Dr. Fredricks said he’s even heard positive feedback from spouses of veterans.
“One of the most touching stories was from the wife of a medevac pilot who said she didn’t understand why her husband wanted to keep returning to Iraq,” Dr. Fredricks said. “She said that once she watched the documentary, she could then understand what he was motivated by. It helped them as a couple because she understood why he wanted to help wounded people. It was really affirming as a filmmaker to realize that you are having a positive impact on people’s lives.”
Dr. Fredricks invites everyone to use the documentary in a facilitated discussion format to enhance its effectiveness for change. He said he would love to see a network of veterans who are interested in teaching and have them connect with medical and nursing schools who want to host discussion forums on best practices for veterans’ health care.
“I think it works best when you have veterans available to discuss these important issues after watching the film,” Dr. Fredricks said. “My dream is to make Ohio University a center of excellence for veterans’ health care. If a medical student wants to work for Veterans Affairs or has an interest in dealing with veterans in the population, I hope they really consider the Heritage College because the school focuses on this.”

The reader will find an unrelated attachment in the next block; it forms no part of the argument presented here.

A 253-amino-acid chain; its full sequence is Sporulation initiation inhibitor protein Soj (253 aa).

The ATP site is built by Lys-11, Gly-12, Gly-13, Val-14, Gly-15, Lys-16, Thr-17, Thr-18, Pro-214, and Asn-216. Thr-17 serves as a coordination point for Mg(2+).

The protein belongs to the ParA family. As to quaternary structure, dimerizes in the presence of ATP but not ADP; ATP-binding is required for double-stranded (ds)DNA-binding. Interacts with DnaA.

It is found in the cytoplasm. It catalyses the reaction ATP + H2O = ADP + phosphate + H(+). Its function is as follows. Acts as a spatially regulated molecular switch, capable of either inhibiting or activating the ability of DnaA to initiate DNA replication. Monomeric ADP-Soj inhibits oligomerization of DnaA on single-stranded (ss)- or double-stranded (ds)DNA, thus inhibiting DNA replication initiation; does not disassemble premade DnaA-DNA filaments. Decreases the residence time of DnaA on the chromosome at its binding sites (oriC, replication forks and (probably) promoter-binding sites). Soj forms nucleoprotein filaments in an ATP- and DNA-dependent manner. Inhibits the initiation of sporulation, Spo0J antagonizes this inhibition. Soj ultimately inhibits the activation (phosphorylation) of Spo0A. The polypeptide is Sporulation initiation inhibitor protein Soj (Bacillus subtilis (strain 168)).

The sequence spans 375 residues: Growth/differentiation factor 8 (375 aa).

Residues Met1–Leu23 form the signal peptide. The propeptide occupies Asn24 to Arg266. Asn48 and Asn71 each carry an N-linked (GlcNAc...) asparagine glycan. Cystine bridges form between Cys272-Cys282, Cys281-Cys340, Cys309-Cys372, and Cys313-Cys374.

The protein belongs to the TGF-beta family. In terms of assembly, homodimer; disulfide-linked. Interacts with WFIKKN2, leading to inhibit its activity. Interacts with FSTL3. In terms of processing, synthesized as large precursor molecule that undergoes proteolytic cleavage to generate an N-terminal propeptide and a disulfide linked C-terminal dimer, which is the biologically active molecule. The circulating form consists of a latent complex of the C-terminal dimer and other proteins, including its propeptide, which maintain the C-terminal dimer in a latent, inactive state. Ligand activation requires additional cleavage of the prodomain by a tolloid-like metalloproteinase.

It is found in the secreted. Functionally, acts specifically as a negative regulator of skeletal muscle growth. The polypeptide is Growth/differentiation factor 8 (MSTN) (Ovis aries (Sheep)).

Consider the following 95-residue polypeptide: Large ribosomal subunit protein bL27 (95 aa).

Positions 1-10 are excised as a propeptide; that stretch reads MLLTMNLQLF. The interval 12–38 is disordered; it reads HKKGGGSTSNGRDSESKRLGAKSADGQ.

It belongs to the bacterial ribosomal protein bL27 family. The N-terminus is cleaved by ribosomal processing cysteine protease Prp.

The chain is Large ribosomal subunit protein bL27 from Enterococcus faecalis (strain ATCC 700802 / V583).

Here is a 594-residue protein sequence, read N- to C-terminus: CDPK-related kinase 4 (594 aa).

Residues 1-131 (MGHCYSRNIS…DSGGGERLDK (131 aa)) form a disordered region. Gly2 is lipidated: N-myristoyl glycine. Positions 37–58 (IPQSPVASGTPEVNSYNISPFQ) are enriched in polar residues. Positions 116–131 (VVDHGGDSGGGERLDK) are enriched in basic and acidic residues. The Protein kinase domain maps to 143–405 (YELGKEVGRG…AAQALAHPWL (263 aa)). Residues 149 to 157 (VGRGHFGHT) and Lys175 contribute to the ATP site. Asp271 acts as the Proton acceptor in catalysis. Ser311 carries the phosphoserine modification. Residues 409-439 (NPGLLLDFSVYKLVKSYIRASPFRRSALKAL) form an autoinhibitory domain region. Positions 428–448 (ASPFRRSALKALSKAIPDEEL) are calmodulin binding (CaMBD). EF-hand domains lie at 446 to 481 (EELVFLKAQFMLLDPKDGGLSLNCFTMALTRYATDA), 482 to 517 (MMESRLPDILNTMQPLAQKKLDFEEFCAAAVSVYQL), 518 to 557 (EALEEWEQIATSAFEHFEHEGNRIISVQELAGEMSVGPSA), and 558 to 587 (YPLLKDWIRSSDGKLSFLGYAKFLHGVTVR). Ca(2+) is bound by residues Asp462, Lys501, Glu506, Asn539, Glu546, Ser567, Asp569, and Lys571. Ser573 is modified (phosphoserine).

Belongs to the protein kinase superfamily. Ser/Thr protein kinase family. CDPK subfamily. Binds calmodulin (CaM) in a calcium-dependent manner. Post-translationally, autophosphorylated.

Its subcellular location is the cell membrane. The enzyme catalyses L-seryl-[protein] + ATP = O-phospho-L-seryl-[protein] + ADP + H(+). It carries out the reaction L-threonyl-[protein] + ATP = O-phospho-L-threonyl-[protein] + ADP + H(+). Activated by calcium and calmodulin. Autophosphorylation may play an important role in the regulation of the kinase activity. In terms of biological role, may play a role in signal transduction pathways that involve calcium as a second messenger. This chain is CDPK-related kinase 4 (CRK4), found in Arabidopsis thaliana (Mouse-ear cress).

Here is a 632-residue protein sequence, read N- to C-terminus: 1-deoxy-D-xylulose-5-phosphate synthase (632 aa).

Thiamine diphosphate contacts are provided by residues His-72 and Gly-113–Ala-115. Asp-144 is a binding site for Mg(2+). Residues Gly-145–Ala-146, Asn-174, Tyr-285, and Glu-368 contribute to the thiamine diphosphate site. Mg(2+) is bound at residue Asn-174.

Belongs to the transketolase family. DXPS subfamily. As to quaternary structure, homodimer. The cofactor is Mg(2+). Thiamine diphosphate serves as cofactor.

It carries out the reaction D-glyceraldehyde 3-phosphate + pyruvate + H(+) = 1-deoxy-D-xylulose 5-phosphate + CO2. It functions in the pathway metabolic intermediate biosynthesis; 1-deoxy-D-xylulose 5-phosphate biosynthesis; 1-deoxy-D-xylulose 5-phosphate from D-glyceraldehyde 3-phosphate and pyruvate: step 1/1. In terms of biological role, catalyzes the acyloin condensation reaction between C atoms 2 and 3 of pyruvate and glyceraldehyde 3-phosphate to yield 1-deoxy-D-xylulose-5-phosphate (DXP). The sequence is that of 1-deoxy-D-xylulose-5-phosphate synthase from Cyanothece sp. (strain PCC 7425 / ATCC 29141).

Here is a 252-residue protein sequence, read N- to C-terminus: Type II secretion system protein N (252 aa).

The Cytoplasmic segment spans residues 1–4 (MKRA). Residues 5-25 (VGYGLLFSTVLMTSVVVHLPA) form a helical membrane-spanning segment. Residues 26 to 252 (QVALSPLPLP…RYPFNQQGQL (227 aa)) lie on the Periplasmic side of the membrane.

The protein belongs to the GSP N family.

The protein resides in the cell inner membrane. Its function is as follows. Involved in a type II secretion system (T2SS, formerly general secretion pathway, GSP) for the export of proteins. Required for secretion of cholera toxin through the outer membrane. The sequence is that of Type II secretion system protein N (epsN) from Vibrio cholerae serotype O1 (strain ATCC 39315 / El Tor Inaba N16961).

Plow said he’s pleased with the way his team skillfully handled the veterans’ testimonies.
“I think the veterans are proud of the film and it was important to us that we didn’t portray any of them in a light that they find insulting or denigrating,” Plow said. “That’s difficult to do because what they share with us is very special and often private. It was quite a leap of faith and we’re very grateful to them.”
Plow said he didn’t realize how transformative the documentary would be.
“I was surprised about the emotional impact the documentary had on me as a filmmaker,” he said. “I got intimately familiar with some powerful testimonies and am surprised that even after watching the material hundreds of times, it still makes an emotional impact on me.”
Plow added that he hopes Monday’s screening in Athens reaffirms the documentary’s value as an educational tool and a dialogue starter.
“I think for the Heritage College, it’s important as part of their plan to be inclusive,” he said. “For Scripps College, it’s a way to show that what we do has value in these interdisciplinary settings. Really strong bridges can be built between disciplines at this university and some really good things can happen.”